While it’s not aways strictly required by state law, restaurant owners and workers sometimes find themselves in need of continued education on food safety and handling practices.

The Chef and I hosted an FDA Servsafe course Monday morning, which a handful of local restaurant owners and staff members attended.

Owner of the Chef and I Kalecia Simmons said she wanted to see the course offered to her staff and to other Junction City restaurants.

“One of the things that I was really, really excited about was being able to offer that to my entire staff, which is rare because the class is not administered in Junction City,” she said.

The test is administered about twice yearly in Manhattan.

“That window is really short of when you get an opportunity to take it,” Simmons said. “So when we were able to host our class here, we wanted to reach out to as many people as possible just to give them an opportunity to come.”

The class is not required for restaurant owners and staff, Simmons said, but she felt it was helpful.

“For me, this was a refresher course because I had to get the certification for my culinary degree,” she said.

Simmons took her course in 2006 in a state outside of Kansas, so she felt it was time for some continuing education.

“There’s been a lot of updates to regulations and FDA laws,” she said.

Simmons said she also wanted to offer her staff something they can take with them if they leave that could open doors of opportunity they might not otherwise have.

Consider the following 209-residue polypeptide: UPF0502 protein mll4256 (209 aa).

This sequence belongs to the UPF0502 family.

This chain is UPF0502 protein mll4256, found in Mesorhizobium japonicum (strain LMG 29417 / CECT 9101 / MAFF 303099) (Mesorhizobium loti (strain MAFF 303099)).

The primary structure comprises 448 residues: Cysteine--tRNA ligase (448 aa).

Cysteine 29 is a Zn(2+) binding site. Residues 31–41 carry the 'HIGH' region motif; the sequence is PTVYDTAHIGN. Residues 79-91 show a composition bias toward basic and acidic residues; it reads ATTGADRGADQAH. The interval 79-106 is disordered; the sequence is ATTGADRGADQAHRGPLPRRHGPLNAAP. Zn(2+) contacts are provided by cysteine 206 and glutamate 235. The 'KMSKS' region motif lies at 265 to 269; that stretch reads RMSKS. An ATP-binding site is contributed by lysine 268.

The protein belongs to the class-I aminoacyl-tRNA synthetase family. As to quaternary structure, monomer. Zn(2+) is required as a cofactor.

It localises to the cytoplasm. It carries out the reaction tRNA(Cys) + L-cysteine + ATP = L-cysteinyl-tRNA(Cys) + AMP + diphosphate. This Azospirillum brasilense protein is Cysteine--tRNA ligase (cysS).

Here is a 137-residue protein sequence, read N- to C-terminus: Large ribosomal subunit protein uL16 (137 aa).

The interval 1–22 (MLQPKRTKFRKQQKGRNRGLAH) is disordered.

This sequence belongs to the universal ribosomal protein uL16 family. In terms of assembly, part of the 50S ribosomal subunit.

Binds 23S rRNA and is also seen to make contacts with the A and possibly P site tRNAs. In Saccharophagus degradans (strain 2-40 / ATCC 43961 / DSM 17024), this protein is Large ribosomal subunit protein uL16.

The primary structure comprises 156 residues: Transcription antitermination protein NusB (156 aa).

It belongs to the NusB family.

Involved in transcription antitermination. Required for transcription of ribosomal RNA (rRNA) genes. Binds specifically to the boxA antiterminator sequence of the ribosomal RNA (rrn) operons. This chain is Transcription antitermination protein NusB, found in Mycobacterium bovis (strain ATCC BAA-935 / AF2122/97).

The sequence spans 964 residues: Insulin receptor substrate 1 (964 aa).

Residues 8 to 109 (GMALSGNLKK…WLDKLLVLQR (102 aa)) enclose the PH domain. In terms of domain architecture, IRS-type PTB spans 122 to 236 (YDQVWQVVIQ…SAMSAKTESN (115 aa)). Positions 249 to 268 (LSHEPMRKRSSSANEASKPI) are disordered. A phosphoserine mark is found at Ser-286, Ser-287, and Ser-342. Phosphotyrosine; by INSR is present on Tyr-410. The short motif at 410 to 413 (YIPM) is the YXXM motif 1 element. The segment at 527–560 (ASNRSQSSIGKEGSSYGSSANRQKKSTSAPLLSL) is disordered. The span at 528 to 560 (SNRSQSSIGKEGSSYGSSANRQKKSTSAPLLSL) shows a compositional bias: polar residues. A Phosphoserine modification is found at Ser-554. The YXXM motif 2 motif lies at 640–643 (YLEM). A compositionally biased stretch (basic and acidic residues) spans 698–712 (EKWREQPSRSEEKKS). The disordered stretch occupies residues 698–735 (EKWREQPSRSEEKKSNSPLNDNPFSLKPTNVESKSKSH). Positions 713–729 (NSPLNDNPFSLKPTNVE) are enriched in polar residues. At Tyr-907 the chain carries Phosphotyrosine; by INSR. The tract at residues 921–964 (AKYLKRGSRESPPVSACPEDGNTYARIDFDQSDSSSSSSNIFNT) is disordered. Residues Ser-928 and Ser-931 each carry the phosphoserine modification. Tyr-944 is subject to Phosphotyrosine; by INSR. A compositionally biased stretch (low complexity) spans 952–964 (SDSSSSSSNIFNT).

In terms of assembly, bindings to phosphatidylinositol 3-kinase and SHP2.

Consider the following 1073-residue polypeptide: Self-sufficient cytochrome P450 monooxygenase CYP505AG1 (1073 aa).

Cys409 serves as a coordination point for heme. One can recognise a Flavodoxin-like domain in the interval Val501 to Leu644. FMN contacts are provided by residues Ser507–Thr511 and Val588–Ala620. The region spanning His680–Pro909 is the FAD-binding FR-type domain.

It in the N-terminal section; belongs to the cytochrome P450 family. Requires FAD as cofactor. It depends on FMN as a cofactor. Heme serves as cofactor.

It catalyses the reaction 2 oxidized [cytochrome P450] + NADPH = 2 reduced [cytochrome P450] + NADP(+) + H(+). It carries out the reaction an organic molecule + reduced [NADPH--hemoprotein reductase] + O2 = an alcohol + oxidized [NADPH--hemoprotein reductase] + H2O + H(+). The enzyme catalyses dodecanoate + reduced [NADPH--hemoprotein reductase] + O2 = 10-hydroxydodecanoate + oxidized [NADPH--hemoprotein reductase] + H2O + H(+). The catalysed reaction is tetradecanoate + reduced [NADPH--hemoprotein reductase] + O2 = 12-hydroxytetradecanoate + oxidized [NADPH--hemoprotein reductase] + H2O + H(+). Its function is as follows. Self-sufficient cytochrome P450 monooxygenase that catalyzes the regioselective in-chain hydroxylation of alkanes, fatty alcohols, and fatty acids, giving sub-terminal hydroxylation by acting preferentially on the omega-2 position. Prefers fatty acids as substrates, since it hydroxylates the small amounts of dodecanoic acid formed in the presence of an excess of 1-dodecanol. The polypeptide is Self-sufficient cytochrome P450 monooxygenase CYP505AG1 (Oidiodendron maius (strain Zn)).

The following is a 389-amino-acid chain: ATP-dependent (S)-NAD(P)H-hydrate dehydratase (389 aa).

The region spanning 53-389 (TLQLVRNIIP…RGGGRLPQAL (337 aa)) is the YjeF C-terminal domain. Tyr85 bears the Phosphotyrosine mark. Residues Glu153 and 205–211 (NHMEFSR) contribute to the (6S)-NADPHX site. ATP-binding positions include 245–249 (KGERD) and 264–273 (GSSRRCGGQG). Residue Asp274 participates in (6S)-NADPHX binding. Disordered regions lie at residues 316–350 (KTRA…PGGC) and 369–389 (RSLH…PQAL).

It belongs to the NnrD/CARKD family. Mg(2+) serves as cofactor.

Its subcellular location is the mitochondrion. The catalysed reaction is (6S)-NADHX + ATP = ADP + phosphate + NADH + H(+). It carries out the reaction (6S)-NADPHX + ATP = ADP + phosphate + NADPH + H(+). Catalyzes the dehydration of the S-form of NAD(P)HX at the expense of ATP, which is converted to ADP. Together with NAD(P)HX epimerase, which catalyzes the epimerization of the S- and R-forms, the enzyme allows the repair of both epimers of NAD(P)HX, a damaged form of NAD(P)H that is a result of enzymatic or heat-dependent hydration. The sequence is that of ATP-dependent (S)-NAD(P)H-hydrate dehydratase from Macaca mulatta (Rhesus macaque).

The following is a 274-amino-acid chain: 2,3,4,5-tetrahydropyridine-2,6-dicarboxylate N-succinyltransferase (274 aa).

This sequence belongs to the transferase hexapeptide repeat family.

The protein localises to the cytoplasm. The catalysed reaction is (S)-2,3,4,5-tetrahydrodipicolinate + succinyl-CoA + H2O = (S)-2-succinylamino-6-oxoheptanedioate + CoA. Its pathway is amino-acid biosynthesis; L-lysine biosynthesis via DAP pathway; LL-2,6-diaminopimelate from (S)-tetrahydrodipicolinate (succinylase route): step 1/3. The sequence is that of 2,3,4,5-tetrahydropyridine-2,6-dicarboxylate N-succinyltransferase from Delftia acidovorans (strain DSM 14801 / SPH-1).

“This certification is transferable,” she said. “It is a resume booster.”

Owner of Hot Rodz BBQ Ron Jackson was among those who took the course Monday.

“The (instructor) was very thorough — went over everything,” he said.

Jackson was pleased with what he took away from the course and with how he performed, he said.

“It showed us new ways and habits,” he said. “It reiterated things that we already practice.”

As with other participants, Jackson said the course was not required — he just felt it was a good opportunity for him.

“They are a process that you go through to maintain excellence in our profession — learning our craft, keeping up on new ways,” he said, adding that for him it was about serving the customers. “We’re here to keep a good, healthy twist on our food, our restaurants, and to the latest things like allergies, cross contamination — we are studying our craft, being a good steward of the community and knowing our business. Not guessing at it — knowing.”

About 12 people, including staff and ownership from a handful of local restaurants, took part.

The course was taught by David Belvin of the Kansas Restaurant and Hospitality Association, who is a certified Servsafe management instructor.

“We did the food handling part of that — basically covering the same thing, but in a more condensed version,” he said.

Subjects covered were sanitation, proper handling of food products, personal hygiene and similar subjects. He updated the group on the most recent changes to FDA regulations, which he said were enacted about two years ago.

“They did really well,” Belvin said of the group. “It was a very cooperative group, so they brought a lot of questions that they had in their restaurants and how it applies to the FDA code and I helped them understand why that’s code and how they can follow that code.”

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